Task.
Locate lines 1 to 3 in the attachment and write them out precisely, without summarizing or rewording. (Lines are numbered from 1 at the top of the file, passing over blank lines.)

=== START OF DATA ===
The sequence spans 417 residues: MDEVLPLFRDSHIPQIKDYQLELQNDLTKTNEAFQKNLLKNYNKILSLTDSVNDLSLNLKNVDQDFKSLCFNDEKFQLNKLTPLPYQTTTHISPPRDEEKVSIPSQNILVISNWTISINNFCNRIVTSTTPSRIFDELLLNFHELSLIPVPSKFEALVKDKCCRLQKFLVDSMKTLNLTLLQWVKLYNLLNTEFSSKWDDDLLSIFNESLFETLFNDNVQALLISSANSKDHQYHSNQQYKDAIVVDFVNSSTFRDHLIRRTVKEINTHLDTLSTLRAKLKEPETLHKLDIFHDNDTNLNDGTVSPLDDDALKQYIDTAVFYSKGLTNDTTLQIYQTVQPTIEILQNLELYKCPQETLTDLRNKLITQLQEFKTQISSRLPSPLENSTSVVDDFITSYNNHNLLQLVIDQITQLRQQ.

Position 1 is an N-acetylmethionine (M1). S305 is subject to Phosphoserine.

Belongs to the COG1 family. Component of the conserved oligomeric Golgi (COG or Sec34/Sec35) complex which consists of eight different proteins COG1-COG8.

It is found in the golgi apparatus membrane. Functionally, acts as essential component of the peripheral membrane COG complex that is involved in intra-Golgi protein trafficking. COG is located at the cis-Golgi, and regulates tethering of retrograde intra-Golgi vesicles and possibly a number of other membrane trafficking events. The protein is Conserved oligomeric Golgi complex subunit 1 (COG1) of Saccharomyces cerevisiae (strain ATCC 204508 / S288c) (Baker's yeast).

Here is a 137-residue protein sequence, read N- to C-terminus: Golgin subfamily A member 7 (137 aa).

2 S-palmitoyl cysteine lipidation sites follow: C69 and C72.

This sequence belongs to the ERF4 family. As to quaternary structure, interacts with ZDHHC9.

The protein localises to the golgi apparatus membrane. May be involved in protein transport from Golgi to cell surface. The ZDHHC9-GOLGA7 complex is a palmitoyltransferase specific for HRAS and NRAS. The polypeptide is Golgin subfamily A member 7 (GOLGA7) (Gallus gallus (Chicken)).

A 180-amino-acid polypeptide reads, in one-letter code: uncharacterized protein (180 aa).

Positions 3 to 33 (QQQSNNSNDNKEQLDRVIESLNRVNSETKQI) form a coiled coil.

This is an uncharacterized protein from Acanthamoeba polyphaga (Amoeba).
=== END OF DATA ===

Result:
The sequence spans 417 residues: MDEVLPLFRDSHIPQIKDYQLELQNDLTKTNEAFQKNLLKNYNKILSLTDSVNDLSLNLKNVDQDFKSLCFNDEKFQLNKLTPLPYQTTTHISPPRDEEKVSIPSQNILVISNWTISINNFCNRIVTSTTPSRIFDELLLNFHELSLIPVPSKFEALVKDKCCRLQKFLVDSMKTLNLTLLQWVKLYNLLNTEFSSKWDDDLLSIFNESLFETLFNDNVQALLISSANSKDHQYHSNQQYKDAIVVDFVNSSTFRDHLIRRTVKEINTHLDTLSTLRAKLKEPETLHKLDIFHDNDTNLNDGTVSPLDDDALKQYIDTAVFYSKGLTNDTTLQIYQTVQPTIEILQNLELYKCPQETLTDLRNKLITQLQEFKTQISSRLPSPLENSTSVVDDFITSYNNHNLLQLVIDQITQLRQQ.

Position 1 is an N-acetylmethionine (M1). S305 is subject to Phosphoserine.

Belongs to the COG1 family. Component of the conserved oligomeric Golgi (COG or Sec34/Sec35) complex which consists of eight different proteins COG1-COG8.